from Carrollton (Mo) High School in 1988 "a big high school golfer who played the trumpet in every school band, and sang in the all-state high school choir," explains
As a student at Mizzou, Straw "fell in love with teaching" as a mentor at Jefferson Junior High, now Jefferson Middle School
She graduated summa cum laude and started her career teaching vocal arts at Southern Boone High School
At Columbia Public Schools, Straw developed an award-winning fifth-grade honors choir with singers from every public elementary school in Columbia. She extended her inspirational vision when she took over the vocal music program at the new Smithton Middle School
in 1995. She stayed for nearly two decades
, teaching music to some 500 students each year and receiving the Outstanding District Director Award.
"OMG! She is like my awesome most favorite teacher in the world," a student wrote on RateMyTeachers
. "Never thought I could learn so much about music."
"Students were no longer required to take music classes after sixth grade, and Straw was the last person in the schools who could persuade kids to continue
. She became dedicated to the challenge of helping students discover their musical talents," the Columbia Missourian reported in 2013
"I teach because I want to give a gift to young people," Straw told Missourian reporter Ashley Szatala
for the holiday profile.
She wanted her students, she explained, "to understand how important it is every day to experience beautiful things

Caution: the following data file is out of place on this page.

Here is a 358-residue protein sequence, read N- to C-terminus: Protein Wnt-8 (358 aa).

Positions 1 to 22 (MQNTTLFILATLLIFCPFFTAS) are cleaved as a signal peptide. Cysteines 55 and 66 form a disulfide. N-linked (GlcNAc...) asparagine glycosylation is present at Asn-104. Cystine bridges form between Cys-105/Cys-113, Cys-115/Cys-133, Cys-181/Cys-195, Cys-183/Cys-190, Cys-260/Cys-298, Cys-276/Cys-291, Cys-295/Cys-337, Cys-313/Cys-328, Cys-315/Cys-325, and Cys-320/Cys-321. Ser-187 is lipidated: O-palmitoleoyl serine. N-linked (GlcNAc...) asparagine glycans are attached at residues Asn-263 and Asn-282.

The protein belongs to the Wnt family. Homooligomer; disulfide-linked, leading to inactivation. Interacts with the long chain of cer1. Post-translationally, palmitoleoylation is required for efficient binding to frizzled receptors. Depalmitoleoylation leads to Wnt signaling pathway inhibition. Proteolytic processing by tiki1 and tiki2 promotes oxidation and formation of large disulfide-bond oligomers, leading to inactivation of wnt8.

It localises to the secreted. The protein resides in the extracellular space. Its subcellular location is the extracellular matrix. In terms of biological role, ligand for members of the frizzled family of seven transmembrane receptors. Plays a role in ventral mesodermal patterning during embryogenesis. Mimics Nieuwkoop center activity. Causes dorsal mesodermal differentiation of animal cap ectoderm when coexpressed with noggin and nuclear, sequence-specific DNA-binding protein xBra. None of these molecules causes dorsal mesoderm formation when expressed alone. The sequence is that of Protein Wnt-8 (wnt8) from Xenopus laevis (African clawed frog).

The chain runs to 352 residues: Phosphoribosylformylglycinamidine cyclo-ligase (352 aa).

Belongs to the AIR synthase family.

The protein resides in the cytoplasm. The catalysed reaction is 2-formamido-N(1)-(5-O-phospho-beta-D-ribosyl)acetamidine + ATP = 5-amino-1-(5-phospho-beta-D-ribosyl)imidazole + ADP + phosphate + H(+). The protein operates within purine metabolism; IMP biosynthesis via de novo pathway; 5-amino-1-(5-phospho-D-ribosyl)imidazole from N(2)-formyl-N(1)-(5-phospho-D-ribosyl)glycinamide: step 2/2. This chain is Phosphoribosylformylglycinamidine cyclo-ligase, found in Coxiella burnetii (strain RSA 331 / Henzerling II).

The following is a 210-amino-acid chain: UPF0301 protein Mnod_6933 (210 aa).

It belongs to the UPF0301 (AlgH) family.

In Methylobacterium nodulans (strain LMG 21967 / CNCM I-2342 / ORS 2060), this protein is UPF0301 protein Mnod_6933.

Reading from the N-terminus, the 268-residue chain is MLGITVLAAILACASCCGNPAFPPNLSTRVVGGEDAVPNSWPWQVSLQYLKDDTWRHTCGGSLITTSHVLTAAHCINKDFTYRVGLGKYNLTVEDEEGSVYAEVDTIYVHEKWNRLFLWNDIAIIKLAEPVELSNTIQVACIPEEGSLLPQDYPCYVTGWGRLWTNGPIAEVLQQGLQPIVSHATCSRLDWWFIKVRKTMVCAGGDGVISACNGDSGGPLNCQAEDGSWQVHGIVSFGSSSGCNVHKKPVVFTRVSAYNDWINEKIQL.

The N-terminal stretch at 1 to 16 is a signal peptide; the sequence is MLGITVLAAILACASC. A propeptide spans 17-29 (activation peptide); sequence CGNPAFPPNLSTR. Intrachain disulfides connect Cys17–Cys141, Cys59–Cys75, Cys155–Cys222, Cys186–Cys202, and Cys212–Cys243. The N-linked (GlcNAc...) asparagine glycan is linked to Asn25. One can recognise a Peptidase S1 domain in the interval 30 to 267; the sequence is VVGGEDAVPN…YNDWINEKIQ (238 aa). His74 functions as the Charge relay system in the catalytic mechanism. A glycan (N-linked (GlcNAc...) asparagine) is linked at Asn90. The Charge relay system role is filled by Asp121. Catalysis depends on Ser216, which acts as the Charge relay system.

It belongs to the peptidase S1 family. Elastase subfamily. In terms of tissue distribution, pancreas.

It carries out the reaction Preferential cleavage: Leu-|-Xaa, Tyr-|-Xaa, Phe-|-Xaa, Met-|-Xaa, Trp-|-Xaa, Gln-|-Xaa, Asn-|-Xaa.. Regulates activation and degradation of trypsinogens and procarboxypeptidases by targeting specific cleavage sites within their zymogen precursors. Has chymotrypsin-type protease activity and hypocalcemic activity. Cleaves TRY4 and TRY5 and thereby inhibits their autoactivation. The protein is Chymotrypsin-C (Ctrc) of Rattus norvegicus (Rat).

Competing against choirs from around Missouri, the 100 students in her Smithton Middle School choir won the chance to perform at the Missouri Music Educators Association
conference, "one of the highest honors you can attain," Straw said.
Her grace and style are on display in a short Youtube video, Peace Song.
"This is how Melissa Straw ended each choir rehearsal," Tim Wahl wrote beneath it
. "This is what compassion looks like."
Teaching wasn't all ups and accolades, however. Straw admitted she had her down days. At first discouraged, she learned to push through to new inspiration.
"For many years in my teaching career, I have tried to save the world and have been let down many times," Straw told Szatala. "I no longer try to save the world. I now just try to have positive contact with everyone I meet."
Straw's music education legacy reached beyond the school system. As director of the Missouri Symphony Conservatory Children's Chorus for over a decade,
"Straw studied other directors' methods...and worked to bring to her students the most exciting and fresh practices in the field," Szatala reported.
Those practices included "body, mind, spirit and voice" exercises such as yoga and breathing techniques. Straw wanted to "bathe" her students "in the text of the music, in the harmony, blend, balance and tone."
"Have yourself a merry little Christmas/ Let your heart be light," they sang during a holiday practice. "A few parents in the room shut their eyes and smiled."
"Mrs. Straw is honestly my second mother," said Children's Chorus member Elizabeth Zenner, then 14. "She is the best part of it."
Musically accomplished in their own rights -- piano, cello, violin, dance, and of course, song -- Straw's children, Margaret and Matthew, followed her musical lead.
"Mom was an incredible teacher," Margaret wrote in a public remembrance. "She taught me laughter and joy, forgiveness and strength. I wish I could hold her in my arms right now."
"Children are our future," Straw reflected in the Missourian profile. "You have to try and make a positive impact when they are young, so they can nurture their understanding and gift for the rest of their lives."
Her students clearly felt nurtured. "She is an awesome teacher," one remembered in 2008. "I wanna nominate her as the queen of the world."
[Ed. Note: Mrs. Straw taught the author's daughter at Smithton Middle School.]